174 posted on 02/26/2006 8:48:16 PM PST by Rhiannon
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To: metesky

Should the state disallow pediatricians from asking parents about gun ownership?



Yes
61.02%

No
37.03%

Undecided
1.95%

Total: 3535 votes


175 posted on 02/26/2006 8:49:15 PM PST by Rhiannon
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To: SWO
Think.
A doctor can ask you if you have a gun in the house. The same said doc can report you if he/she considers it unsafe.

A doctor can not ask your child about sex. The doctor can not talk about abstinence (in some states.).

While the same doc cannot treat a broken arm on the child until a parent is present, the same said doc can perform an abortion without anyones permission.
176 posted on 02/26/2006 8:56:26 PM PST by truemiester (If the U.S. should fail, a veil of darkness will come over the Earth for a thousand years)
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To: SWO

A better way to put it might be "if you have guns are you careful to keep them out of reach of untrained children." Almost all gun accidents involving children are because someone, young or old, who had no idea what he was doing got hold of the gun.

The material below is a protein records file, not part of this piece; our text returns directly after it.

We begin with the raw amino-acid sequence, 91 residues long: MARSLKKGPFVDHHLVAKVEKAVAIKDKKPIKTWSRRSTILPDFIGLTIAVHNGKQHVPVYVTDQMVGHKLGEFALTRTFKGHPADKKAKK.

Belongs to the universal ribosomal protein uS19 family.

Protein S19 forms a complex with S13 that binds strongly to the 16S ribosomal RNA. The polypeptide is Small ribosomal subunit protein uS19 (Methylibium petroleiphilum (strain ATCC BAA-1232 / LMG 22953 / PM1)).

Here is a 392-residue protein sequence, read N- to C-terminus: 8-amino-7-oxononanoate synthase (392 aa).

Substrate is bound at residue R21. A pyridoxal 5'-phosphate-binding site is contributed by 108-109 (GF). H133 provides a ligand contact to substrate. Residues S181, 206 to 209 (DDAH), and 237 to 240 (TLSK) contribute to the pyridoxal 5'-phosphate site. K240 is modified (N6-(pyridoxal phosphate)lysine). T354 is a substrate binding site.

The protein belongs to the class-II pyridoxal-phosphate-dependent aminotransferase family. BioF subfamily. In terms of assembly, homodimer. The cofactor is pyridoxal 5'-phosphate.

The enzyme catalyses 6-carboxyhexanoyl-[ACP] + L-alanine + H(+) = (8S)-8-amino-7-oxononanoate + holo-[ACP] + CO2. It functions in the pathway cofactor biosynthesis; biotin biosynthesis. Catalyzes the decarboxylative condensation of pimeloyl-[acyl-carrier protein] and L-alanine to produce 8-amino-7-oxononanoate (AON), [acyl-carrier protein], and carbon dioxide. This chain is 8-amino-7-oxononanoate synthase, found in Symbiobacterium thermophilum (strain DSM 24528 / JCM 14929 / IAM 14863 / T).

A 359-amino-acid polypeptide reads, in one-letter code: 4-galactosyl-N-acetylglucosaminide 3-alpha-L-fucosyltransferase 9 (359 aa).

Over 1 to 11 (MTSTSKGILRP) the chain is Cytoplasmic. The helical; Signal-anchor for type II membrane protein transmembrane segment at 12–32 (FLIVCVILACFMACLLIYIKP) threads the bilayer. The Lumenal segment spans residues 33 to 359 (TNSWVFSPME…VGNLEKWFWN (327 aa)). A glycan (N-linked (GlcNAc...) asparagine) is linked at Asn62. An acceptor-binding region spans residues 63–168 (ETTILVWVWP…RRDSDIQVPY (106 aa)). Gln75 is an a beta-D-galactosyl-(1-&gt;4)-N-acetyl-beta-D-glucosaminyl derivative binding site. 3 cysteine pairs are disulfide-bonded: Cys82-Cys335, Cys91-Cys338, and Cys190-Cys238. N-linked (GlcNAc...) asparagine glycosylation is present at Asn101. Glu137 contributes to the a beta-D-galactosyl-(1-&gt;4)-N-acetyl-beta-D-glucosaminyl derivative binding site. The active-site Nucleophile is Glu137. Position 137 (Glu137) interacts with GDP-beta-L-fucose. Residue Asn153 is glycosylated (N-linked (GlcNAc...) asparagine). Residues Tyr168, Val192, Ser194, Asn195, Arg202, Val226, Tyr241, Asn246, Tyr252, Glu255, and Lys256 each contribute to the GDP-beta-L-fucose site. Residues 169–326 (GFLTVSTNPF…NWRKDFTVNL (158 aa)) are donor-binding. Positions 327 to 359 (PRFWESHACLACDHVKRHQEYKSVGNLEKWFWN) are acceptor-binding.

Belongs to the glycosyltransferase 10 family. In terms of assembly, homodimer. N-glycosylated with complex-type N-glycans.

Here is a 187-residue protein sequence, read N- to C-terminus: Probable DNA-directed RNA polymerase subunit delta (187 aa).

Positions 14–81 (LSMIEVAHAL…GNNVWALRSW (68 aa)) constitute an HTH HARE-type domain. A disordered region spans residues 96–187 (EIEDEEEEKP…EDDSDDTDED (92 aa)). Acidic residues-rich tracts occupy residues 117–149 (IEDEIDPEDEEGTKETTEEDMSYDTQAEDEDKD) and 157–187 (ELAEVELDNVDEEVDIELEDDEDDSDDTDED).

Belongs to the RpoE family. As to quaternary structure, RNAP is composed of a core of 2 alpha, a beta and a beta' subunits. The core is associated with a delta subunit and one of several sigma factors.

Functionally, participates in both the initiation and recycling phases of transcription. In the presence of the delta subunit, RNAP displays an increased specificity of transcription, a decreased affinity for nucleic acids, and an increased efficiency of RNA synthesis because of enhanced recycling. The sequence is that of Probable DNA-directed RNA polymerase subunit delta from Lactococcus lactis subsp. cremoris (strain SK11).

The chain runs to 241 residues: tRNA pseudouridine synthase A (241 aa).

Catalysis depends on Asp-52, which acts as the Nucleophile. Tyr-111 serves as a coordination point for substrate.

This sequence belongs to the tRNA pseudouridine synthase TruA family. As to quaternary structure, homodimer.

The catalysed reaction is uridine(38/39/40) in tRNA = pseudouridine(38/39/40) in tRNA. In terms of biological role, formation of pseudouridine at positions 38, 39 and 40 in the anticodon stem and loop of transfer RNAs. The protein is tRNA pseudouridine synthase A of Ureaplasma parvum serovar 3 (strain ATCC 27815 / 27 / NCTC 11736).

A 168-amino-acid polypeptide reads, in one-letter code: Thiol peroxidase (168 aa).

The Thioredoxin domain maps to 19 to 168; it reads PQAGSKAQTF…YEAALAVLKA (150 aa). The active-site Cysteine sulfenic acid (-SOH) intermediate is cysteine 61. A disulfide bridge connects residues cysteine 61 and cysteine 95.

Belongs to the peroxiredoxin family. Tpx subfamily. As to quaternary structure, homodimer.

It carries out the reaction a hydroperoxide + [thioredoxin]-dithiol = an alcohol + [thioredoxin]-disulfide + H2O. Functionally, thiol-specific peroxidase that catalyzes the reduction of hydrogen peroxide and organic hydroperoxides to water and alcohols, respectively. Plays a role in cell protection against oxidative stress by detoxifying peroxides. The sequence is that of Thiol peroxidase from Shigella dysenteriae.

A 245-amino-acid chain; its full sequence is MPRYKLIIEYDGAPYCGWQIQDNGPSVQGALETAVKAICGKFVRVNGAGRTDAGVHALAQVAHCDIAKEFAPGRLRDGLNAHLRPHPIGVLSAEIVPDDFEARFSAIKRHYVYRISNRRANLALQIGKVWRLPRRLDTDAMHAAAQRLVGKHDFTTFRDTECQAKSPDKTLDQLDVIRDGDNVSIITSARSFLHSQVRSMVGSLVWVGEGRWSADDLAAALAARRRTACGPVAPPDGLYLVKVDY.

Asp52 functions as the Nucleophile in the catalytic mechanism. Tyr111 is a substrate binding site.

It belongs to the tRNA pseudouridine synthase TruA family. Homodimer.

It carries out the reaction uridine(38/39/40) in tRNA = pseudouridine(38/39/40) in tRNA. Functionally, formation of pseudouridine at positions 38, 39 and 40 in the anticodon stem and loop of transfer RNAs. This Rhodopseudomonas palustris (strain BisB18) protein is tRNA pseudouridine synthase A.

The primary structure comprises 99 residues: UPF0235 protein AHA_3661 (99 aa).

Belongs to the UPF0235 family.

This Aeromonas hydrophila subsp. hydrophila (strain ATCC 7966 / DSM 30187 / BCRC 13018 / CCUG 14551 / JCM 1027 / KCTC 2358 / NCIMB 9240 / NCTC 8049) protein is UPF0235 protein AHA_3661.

But that would be like asking "do you avoid placing obstacles on stairwells."


177 posted on 02/26/2006 9:00:47 PM PST by HiTech RedNeck
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To: mbraynard
Does this mean the state can control what you say while you are driving your car?

IIRC it's a crime in some places to flip another driver the bird.

178 posted on 02/26/2006 9:02:38 PM PST by HiTech RedNeck
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To: SWO; All